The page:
Taiwan is to go ahead with a plan to create a cyberarmy that is to be the fourth branch of the armed forces, Minister of National Defense Feng Shih-kuan (馮世寬) said yesterday.
“This is the main difference in defense policy between the past government and this government. It is important to set up the cyberarmy as the fourth branch of the armed forces,” he told a meeting of the legislature’s Foreign Affairs and National Defense Committee in Taipei.
“It is our responsibility to attain this goal,” he said.
In terms of military strategic planning, Feng said the cyberarmy would engage in asymmetric digital warfare and would be a deterrent against enemy forces.
In May last year, the Democratic Progressive Party (DPP) outlined the formation of a cyberarmy as the fourth branch of the armed forces in its Defense Policy Blue Paper.
The proposal called for the recruitment of cybersecurity experts and young computer professionals on a budget of NT$1 billion (US$30.7 million at today’s exchange rates), employing about 6,000 personnel, and to set up a “cyberarmy command headquarters” that would integrate the functions and resources from ministry-run “communications, electronics and information,” “military intelligence and surveillance,” “digital warfare command” and “communications development” offices.
In other news, Feng was asked about a retired Taiwanese military intelligence officer who went missing in China after being detained by Chinese authorities for questioning on Sunday last week.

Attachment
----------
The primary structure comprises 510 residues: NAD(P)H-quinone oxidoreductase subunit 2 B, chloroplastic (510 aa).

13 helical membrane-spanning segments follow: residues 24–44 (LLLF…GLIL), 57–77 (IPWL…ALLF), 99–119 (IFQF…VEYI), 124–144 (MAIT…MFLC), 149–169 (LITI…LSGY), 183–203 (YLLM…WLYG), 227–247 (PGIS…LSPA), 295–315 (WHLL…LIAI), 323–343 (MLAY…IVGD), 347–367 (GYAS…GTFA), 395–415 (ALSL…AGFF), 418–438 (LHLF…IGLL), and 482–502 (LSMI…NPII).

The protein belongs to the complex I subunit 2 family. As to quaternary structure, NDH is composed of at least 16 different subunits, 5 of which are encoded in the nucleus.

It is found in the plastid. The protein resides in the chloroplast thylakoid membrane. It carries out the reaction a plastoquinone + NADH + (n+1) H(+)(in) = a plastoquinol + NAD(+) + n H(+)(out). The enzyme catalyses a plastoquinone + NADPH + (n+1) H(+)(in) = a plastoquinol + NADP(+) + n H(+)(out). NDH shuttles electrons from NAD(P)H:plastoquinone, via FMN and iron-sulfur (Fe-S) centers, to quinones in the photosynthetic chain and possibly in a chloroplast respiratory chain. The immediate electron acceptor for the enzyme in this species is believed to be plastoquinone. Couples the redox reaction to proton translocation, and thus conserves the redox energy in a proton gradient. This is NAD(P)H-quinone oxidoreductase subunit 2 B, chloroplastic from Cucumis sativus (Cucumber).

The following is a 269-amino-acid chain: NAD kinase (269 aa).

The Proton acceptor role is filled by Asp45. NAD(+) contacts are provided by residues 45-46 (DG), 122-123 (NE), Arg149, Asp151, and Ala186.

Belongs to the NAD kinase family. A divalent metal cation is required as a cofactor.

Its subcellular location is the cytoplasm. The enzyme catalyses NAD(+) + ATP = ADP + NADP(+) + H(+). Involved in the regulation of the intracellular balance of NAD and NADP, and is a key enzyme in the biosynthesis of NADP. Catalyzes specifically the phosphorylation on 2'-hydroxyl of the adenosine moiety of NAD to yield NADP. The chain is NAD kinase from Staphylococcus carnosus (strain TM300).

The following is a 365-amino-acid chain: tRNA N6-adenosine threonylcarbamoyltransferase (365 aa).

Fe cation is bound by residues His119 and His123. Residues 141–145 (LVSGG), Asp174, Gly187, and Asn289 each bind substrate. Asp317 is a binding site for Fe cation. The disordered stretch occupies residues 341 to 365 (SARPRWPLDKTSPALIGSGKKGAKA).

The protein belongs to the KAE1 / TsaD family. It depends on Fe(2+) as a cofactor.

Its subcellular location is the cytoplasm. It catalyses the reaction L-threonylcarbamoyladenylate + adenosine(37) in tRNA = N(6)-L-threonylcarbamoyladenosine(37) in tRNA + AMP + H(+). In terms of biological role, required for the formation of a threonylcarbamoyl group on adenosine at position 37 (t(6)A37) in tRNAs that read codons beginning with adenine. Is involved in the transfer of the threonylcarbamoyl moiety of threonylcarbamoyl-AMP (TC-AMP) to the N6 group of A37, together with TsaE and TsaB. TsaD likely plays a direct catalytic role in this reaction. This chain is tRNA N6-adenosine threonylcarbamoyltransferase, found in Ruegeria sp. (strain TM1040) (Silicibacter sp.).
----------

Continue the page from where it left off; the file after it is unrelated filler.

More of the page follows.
Feng said he was not aware of the matter and could not give details.
According to a report in the Chinese-language Next Magazine, former Military Intelligence Bureau officer Teng Ping-chieh (鄧秉傑), 56, was detained by Chinese officials while on a group tour in China’s Jiangsi Province.
His Taiwanese companions on the tour had not heard from him since, the Next Magazine report said.
Straits Exchange Foundation (SEF) officials yesterday said that they have been working on Teng’s case after being notified by his family and the Taiwanese travel agency that organized the tour.
The foundation has offered legal assistance, while trying to obtain more information from the Chinese government, it said.
‘HIDDEN GEM’: The city earned plaudits for its low crime rate, world-class healthcare system, cheap cost of living and easy public transportation Taipei has been named the 10th best city in the world for quality of living in an annual survey by the editors of Monocle, a UK-based global affairs and lifestyle magazine. The survey, which is to be published in the magazine’s July/August issue, selected the world’s top 25 cities based on factors including cost of living, retail, hospitality, culture and access to green spaces, as well as feedback from Monocle correspondents. Taipei’s 10th place finish was one place down from a year earlier. The survey ranked Copenhagen as the world’s best city, with Zurich, Lisbon, Helsinki and Stockholm rounding out the top five.
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